Superintendent: China plan could avert school layoffs in Millinocket

Posted March 25, 2011, at 8:05 p.m.
Last modified March 30, 2011, at 8:53 a.m.

MILLINOCKET, Maine — Layoffs like those proposed in East Millinocket in response to paper mill revitalization efforts will not occur in Millinocket if school leaders adopt a plan to enroll as many as 60 Chinese students at Stearns High School in September.

“It will help to stave off the vast majority [of possible cuts]. It won’t do everything, but it will make a significant difference,” school Superintendent Kenneth Smith said Friday of his proposal, which he plans to present to the Millinocket school committee Tuesday.

Smith has enrollment guarantees from 30 Chinese students and hopes to have 30 more on Monday, he said.

Committee Chairman Arnold Hopkins said he thought it was premature of Smith to raise the possibility of layoffs or the implementation of the international student plan until the board can review his budget and the plan.

“Nothing has been decided on the cuts [to the school budget] and nothing has been decided on the international student plan,” said Hopkins, who believes the China plan will be implemented “but it may be modified greatly.”

The idea, which school leaders first discussed last spring, has flowered into a plan that Smith said would earn the school system $24,000 tuition per student, or $1.4 million from 60 students. That would be enough to cover the program’s expenses and offset the approximately $500,000 in tax breaks being sought by the current owner and a potential owner of the Katahdin Avenue paper mill.

Town officials are negotiating a counteroffer to Meriturn Partners LLC, a San Francisco investor that seeks to buy the mill and the East Millinocket mill for $1 by April 29. The original proposal sought a decrease on the Katahdin Avenue mill’s property tax from $2.6 million to about $50,000.

In addition, the current owner, Katahdin Paper Co., has filed taxable valuation reduction requests on the mill that the town estimates would create a $1.15 million tax loss, Millinocket Town Manager Eugene Conlogue said Thursday.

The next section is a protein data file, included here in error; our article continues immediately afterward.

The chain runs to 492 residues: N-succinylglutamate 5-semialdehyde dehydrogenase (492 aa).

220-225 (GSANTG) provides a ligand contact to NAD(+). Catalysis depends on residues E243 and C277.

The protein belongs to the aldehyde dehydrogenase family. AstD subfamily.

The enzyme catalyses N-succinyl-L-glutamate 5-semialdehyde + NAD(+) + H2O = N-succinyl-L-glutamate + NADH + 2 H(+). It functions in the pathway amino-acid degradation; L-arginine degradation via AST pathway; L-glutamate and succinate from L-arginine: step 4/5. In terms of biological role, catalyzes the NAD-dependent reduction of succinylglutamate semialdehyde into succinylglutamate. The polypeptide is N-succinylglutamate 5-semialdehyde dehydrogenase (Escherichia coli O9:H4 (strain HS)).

Facing approximately the same dilemma with efforts to revitalize their town’s mill, East Millinocket school officials voted Wednesday to close Opal Myrick School and have warned of two layoffs and several program cuts. More layoffs are likely, school officials said. East Millinocket voters will decide on whether close the school within two weeks.

The  China plan “is our only salvation” from having to make similar cuts, Smith said, though he did not mention any potential school closings in Millinocket.

Smith made national headlines in September when he announced that school officials hoped to enroll as many as 200 tuition-paying students, most from the Far East, by next September and house them locally, possibly in dormitories not yet built.

He met with architects and toured local buildings in search of potential dormitory space. In October he visited China, where he established liaisons with eight Chinese schools.

Smith also secured an agreement with the U.S. Department of Homeland Security to allow Chinese students to attend Stearns for a year. He also has an agreement with Lee Academy under which Lee would accept those students after their year in Millinocket. Lee also would accept Millinocket students into its Advanced Placement classes.

Yet Tuesday’s meeting will be the first, Hopkins said, at which the board will vote on whether to proceed with the international program, though it has been discussed several times, including at a public hearing Jan. 22, and generally affirmed by committee members and residents.

Named chairman in November, Hopkins was the sole committee member at the hearing to speak against the plan. He listed several potential problems, including the need for student housing and supervision, adverse effects upon school test scores and the need for large amounts of front money, and also several positives.

“This could be an unmitigated disaster if we don’t do it right,” he said at the January hearing. After that meeting, he said he feared that 200 students would overwhelm the culture of the school and the community.

On Friday, Hopkins said he still believes that the school culture and students could find a large influx of Chinese students overwhelming, and he has concerns about whether the school can accommodate 100 to 200 Chinese students.

“I need to see whether we have the [front] money to accomplish this,” Hopkins said. “It is going to be discussed.”

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